Following the gentleman’s directions, they jogged through the streets until they came to the side of the vast reservoir. Sophia shielded her eyes from the afternoon sun as she peered across the water. Nothing. Her stomach felt heavier as each second past. She continued scanning for any sign of Michael. Over near a walled area of the reservoir, she spied a wooden rowboat with two Bobbies on board. What are they doing? One of the Bobbies reached over the side of the boat and appeared to be shuffling around in the water. She could not see what he was doing because the side of the boat blocked her view. The boat began to roll and the Bobby nearly lost his balance and ended up in the drink but for the fast actions of the second Bobby, who steadied the boat by outstretching his arms across the sides and used his body as a ballast to calm the rocking. Once recovered from his near fall, he dragged a body into the vessel. Michael? Her impression was confirmed when she saw his staff and haversack pulled into the boat. Is he alive?

“We need to get closer,” Sophia said, cutting her eyes across the sides of the reservoir. “Come, let’s go this way.” She followed the water’s edge, alternating her gaze between the rowboat and scouting a path across the bank. Soon she came to a canal blocking the way forward. The rowboat entered its own waterway on the opposite side of the reservoir and disappeared from view.

“Where are they taking him?” Anne asked.

Two possibilities came to her mind. A jail cell if he was alive, a morgue if he was dead. “I’m not sure, but we will find out,” she replied. What disturbed her most was how the Bobbies were on the scene so fast. It was as if they had been waiting for Michael to be flushed out of the sewers—or, more likely, waiting for her and Anne to be flushed out of it. In other words, they had intentionally flooded the sewers to flush them out. The idea brought a wave of nausea. An image of the drawing of the two of them, the likeness of which Father Roman said was “quite remarkable,” flashed in her mind with the words WANTED – DEAD OR ALIVE under them. Seemed the Bobbies, in actuality, did not care which way.

The chime of the bell tower of St Philip’s Cathedral sounded. Sophia counted them. Five in total. “We should go back to Father Roman,” she said.

“Good idea,” Anne agreed. “He will know what to do. But how do we find our way back there?”

Sophia pointed into the distance. “The bell tower, it’s a landmark that should be visible from nearly everywhere in Birmingham. We’ll stick to the back streets where possible to avoid the Bobbies.”

“Okay,” Anne replied.

The streets were teeming with people heading home from a day of work. Some trudged along as if they had been lugging around heavy weights. Others were more upbeat in their step, seemingly wanting to get home as fast as possible. Sophia avoided eye contact with people as much as possible, and the passer byers seemed content to ignore the girls. The occasional person smiled and waved, or merely nodded politely. Sophia returned their gesture of goodwill with a warm smile, but quickly turned away to reduce the chance of being recognized from the posters Father Roman told them were hung about the city.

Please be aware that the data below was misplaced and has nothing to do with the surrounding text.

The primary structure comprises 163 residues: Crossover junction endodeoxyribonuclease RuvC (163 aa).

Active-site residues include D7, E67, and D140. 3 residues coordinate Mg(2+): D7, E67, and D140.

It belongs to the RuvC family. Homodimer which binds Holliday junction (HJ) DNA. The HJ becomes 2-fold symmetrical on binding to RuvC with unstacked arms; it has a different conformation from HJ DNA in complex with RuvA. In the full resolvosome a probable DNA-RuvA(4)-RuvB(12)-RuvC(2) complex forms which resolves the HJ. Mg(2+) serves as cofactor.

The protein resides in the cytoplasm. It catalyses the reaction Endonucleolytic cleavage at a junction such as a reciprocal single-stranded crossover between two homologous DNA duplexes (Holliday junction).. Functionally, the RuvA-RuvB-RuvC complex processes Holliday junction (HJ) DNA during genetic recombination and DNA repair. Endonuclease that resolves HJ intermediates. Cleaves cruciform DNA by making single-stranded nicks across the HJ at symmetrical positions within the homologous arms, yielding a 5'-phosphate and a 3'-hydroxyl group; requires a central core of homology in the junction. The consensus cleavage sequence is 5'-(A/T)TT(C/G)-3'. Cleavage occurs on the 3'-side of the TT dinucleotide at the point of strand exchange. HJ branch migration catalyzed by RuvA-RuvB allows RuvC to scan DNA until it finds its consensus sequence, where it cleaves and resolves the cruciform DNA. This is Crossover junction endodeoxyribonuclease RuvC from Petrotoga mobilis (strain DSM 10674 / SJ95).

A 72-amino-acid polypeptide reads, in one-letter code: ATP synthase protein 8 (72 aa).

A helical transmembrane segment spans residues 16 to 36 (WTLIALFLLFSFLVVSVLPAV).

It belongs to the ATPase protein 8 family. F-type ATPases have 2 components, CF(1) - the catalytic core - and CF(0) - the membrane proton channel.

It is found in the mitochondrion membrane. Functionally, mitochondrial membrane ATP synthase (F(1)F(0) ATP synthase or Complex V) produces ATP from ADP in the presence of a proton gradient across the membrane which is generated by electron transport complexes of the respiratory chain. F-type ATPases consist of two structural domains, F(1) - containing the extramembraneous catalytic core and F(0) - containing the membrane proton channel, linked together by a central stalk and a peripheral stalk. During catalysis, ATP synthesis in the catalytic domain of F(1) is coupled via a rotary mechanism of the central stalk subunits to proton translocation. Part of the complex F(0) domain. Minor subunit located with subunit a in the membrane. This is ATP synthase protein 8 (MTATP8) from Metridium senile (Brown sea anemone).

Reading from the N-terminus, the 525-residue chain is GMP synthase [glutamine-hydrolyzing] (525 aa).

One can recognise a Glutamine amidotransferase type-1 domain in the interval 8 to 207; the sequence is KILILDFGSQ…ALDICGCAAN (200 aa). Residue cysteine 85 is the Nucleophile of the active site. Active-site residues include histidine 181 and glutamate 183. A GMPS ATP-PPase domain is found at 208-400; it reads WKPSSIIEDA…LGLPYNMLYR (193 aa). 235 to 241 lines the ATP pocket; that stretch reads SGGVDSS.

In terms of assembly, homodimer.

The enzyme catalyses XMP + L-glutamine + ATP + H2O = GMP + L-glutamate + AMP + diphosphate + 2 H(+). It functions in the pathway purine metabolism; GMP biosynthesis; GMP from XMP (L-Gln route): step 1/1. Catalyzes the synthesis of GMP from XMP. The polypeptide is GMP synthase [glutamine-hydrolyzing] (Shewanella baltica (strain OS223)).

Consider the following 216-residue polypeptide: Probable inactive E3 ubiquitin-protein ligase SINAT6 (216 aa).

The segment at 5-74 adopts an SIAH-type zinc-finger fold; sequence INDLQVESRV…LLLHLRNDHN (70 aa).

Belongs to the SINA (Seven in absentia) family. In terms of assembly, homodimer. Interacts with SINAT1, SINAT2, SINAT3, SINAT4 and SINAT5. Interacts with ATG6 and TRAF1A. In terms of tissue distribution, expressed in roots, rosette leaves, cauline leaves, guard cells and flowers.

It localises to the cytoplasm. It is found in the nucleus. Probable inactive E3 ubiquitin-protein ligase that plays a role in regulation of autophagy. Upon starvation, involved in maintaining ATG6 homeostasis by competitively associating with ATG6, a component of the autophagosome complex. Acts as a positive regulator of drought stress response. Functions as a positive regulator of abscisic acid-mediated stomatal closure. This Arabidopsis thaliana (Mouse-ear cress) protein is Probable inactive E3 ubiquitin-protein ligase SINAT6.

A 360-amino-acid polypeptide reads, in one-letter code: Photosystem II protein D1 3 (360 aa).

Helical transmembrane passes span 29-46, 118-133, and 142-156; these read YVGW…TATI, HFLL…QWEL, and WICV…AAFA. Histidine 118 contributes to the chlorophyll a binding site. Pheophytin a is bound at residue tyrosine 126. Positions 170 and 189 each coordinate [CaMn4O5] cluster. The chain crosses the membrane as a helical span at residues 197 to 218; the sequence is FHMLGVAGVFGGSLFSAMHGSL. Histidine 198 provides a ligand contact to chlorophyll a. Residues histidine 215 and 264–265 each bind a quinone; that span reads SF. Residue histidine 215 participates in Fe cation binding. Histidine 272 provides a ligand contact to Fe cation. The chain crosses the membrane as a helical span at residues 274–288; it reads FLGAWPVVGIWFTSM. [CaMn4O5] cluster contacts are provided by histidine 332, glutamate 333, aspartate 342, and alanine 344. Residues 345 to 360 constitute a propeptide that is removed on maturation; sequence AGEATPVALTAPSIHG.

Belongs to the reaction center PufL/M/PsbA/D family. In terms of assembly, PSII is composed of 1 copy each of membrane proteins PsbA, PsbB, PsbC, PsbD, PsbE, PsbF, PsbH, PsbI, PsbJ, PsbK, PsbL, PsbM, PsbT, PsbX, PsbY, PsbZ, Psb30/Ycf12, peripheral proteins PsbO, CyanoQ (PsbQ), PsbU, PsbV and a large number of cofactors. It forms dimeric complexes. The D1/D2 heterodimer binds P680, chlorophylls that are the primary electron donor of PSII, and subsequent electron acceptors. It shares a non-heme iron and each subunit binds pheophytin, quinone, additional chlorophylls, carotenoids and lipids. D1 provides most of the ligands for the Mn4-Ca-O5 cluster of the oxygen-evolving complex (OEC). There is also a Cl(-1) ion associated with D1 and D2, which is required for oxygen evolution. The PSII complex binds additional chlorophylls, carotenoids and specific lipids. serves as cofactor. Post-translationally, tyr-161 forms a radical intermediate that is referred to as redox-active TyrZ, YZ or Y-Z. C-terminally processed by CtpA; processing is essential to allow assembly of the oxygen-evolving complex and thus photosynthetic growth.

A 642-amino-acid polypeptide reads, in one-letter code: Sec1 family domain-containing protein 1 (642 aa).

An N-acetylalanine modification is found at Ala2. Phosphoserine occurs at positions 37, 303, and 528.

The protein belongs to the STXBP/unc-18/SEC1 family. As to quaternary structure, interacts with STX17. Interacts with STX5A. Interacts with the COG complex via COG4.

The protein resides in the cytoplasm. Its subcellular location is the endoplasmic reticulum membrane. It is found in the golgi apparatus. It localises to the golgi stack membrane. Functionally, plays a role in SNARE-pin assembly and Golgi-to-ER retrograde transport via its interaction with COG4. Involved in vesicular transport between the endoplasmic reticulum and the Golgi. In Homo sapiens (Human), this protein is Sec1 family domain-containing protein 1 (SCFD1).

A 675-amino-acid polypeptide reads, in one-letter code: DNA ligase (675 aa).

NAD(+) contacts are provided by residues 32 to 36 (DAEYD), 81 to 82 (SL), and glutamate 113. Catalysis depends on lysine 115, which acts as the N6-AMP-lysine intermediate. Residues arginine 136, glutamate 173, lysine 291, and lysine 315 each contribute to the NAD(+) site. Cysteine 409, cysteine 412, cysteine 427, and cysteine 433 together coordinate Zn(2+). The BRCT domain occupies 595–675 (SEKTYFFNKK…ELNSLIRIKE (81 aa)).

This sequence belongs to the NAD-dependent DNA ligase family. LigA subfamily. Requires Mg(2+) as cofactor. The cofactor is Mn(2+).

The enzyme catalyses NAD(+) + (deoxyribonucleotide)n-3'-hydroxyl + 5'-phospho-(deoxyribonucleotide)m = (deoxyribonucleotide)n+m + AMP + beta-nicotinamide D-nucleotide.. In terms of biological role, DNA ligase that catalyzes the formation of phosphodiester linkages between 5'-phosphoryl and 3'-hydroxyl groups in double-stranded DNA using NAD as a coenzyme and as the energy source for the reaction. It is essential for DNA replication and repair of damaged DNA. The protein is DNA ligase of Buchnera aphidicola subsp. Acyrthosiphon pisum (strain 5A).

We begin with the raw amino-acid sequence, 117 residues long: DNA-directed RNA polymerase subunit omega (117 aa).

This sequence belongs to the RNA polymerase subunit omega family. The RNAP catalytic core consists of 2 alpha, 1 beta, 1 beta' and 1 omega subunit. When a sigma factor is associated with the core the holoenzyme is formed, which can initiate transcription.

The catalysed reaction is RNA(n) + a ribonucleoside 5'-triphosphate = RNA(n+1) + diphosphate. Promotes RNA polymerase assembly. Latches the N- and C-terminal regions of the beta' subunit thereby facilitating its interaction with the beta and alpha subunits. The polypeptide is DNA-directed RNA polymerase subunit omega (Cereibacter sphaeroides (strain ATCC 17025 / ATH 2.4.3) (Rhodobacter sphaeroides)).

A block from the cathedral she encountered two Bobbies. The first, mounted on a horse, appeared to be patrolling around the outskirts of the church. The second Bobby approached on foot from around the corner ahead of them. She grabbed Anne’s arm and moved swiftly into an alley, followed by Dash. “Quick, behind here,” Sophia said, pointing to a high stack of wooden crates. Together, they crouched down. The echo of the Bobbies boots on the stone pathway grew louder until coming to a stop an arm’s length away. Sophia, Anne, and Dash alike held their breath. After a couple of seconds, the footsteps restarted, fading with each stride. Sophia whispered, “That was close.”

“How are we going to get to the church with so many Bobbies around?” Anne asked.

“I’m not sure.” The idea of walking through the front door of St Philip’s seemed unlikely. Bobbies would surely be stationed there. She leant back against the wall of the alley and looked to the sky. An idea came to her. “We wait, till Mass. It is a big cathedral. There will be many people. We can split up and blend in with the crowd.”

“Good idea,” Anne said. “I think that might just work.”

“We’ll need to move around to the front,” Sophia said, rising from behind the crates.

“What about Dash?”

“Hmm,” Sophia said, looking at Dash. “Dash, go to Father Roman.” Dash tilted her head side to side as if trying to understand what Sophia was saying as she repeated the command: “Go to Father Roman.” She barked once and then turned and dashed off.

They took an alley away from the cathedral, cut through some back streets to appear opposite the entrance to the church behind the closest house. As expected, Bobbies patrolled around the entrance and circled the perimeter of the church grounds.